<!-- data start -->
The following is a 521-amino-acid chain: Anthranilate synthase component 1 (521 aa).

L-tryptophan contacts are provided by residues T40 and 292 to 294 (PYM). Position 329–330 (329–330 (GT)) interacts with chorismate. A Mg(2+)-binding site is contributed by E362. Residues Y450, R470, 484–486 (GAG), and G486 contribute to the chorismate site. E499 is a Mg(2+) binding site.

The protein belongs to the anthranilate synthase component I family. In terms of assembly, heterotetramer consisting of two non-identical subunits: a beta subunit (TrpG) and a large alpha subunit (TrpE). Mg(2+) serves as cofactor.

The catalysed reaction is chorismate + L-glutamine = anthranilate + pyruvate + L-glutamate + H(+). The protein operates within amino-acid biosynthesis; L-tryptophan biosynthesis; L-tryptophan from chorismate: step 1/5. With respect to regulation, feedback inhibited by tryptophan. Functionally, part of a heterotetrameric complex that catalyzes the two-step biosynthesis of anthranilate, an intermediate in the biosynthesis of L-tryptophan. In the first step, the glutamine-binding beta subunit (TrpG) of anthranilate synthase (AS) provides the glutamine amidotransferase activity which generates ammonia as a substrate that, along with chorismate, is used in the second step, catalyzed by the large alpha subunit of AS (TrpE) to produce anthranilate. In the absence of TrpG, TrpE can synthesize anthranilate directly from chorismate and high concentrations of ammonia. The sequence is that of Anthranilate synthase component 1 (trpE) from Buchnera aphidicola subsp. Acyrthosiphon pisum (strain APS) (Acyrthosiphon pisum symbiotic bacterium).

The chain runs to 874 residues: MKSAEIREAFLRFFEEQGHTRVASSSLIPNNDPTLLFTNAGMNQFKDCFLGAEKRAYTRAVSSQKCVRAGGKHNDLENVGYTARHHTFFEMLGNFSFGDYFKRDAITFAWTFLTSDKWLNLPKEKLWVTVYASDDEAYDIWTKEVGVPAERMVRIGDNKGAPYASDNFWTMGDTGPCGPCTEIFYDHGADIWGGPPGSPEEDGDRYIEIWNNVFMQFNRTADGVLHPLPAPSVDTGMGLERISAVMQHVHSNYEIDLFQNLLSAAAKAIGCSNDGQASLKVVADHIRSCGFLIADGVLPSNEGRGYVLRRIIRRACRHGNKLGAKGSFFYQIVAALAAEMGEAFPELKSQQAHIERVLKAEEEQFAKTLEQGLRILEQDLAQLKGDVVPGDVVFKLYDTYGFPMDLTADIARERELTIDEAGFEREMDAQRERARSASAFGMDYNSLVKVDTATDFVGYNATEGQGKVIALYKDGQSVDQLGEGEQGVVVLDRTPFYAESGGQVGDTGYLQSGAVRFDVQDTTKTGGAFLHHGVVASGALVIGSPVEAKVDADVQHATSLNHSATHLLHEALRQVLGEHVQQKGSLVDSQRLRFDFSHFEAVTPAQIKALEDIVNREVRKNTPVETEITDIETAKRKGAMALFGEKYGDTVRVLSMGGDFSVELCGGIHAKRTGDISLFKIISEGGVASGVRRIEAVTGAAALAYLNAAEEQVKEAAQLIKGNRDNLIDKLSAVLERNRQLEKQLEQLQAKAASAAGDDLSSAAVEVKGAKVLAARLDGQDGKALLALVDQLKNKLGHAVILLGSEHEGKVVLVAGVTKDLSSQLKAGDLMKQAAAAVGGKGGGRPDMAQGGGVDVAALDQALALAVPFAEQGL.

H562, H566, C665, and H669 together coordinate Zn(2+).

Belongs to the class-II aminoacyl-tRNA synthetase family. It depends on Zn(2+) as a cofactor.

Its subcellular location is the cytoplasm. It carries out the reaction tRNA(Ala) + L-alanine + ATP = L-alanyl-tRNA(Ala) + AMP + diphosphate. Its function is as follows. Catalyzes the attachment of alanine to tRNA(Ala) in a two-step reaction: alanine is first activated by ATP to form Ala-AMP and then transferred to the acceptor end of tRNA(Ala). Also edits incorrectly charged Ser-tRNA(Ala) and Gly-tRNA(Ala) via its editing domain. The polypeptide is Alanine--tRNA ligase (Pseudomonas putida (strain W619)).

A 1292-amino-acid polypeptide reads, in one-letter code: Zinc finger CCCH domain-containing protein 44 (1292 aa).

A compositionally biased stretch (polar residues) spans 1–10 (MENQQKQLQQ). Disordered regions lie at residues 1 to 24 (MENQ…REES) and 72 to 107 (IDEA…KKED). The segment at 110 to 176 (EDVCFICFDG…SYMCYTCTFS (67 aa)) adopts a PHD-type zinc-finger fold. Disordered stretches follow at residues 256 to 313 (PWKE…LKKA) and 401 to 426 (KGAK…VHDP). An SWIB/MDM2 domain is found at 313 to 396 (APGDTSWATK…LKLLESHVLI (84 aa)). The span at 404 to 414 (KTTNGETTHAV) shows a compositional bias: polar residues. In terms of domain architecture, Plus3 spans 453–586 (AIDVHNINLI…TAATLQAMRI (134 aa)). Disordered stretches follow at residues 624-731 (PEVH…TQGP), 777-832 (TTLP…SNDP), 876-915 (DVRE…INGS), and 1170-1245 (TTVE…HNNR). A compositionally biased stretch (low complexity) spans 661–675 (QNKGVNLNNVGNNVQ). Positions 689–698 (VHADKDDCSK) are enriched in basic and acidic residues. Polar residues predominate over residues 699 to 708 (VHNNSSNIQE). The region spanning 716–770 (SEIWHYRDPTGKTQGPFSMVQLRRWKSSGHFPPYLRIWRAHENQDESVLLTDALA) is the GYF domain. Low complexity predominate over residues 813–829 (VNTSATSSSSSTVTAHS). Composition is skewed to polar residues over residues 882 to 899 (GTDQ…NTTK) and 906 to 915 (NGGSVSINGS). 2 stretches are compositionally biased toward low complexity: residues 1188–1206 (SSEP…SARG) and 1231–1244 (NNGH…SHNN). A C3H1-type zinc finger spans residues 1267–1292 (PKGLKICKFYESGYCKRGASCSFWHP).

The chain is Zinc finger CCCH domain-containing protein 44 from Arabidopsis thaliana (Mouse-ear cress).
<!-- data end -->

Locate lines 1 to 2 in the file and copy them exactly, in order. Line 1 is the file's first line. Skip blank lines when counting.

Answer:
The following is a 521-amino-acid chain: Anthranilate synthase component 1 (521 aa).

L-tryptophan contacts are provided by residues T40 and 292 to 294 (PYM). Position 329–330 (329–330 (GT)) interacts with chorismate. A Mg(2+)-binding site is contributed by E362. Residues Y450, R470, 484–486 (GAG), and G486 contribute to the chorismate site. E499 is a Mg(2+) binding site.